Each year, our team meets with hundreds of travel trade buyers. We take time to visit them in their offices, learn about the challenges they face and gather insight on the products, services and themes their customers crave. We’ve also worked with a number of destination marketing organizations, museums, attractions, hotels and other suppliers to gather valuable market research, develop incredible training programs and build strategies to capitalize on upcoming buyer needs. 

It’s time to take a look at what you might expect to see in 2019 that will impact visitors and change how we do business. 


How to be an expert (and Spot One if You’re Not)

Recent long flights have given me some time to think about what makes someone an “expert” in their field?

This question first came to mind when I was invited to speak at a conference for shopping center and destination marketers. I realized that I’ve become someone that others look to, an expert, when they need more information on the professional travel marketplace.

When did this happen? I didn’t study tourism in school, I hate shopping and I never even took a class on destination marketing; in fact, I never knew this field existed when I entered the work place. That all changed for me when I accepted a sales position for a well-recognized restaurant concept that has several locations in areas where tourists love to gather.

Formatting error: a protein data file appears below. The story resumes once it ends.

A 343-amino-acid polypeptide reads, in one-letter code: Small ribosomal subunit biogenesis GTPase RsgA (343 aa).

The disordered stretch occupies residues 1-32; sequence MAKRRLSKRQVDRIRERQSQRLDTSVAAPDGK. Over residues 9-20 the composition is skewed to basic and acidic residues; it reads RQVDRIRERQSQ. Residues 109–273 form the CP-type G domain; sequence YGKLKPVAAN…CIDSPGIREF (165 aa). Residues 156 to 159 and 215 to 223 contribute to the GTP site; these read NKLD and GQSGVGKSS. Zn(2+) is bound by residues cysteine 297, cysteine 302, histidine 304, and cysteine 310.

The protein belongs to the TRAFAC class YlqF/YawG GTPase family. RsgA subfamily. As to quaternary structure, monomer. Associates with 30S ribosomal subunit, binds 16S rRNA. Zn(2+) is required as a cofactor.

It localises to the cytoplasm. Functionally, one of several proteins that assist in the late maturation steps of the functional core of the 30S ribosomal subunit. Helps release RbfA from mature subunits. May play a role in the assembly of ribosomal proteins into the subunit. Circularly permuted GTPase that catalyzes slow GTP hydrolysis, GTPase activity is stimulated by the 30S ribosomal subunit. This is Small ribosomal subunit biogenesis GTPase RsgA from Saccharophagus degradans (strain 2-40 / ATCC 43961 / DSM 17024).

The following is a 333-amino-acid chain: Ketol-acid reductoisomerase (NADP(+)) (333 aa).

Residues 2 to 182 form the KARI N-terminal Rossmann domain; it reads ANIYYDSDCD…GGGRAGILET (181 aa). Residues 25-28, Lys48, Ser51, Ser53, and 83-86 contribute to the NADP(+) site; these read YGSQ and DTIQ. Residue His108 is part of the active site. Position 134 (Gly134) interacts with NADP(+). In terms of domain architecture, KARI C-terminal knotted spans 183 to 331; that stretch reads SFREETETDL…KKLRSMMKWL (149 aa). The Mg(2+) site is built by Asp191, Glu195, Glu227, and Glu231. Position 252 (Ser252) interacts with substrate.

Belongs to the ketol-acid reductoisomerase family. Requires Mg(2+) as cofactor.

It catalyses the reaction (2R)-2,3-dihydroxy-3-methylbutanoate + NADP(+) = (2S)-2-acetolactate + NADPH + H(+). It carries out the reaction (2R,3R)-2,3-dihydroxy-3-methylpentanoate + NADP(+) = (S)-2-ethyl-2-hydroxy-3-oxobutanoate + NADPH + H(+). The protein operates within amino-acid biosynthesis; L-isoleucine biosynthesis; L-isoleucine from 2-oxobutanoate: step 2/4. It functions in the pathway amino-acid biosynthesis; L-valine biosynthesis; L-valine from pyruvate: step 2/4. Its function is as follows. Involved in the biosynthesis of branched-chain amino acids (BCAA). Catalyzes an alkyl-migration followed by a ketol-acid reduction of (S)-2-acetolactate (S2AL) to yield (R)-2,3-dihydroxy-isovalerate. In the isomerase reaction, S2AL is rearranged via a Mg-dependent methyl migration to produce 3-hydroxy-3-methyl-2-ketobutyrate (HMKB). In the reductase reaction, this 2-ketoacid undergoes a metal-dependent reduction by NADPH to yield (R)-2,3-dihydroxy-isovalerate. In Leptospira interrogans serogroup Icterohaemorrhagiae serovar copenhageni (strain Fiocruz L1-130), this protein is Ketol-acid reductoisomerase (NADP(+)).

Thinking about how I became a “go-to” person on this topic has made me think about how anyone becomes a person to call when others need help, about how people become experts in their field. It isn’t as simple as learning everything there is to know about a topic and printing up business cards. We all know someone who thinks they’ve learned everything there may be to know about a subject and can’t find their way out of a wet paper bag – you have my permission to call these folks “educated idiots.”

So… What is an expert?

This is the personality trait that most often predicts success

The only major personality trait that consistently leads to success is…. 

“It’s emerging as one of the primary dimensions of successful functioning across the lifespan,” Paul Tough writes in “How Children Succeed.” “It really goes cradle to grave in terms of how people do.” 

Tough says that people who test high in ____ get better grades in school and college, commit fewer crimes, and stay married longer.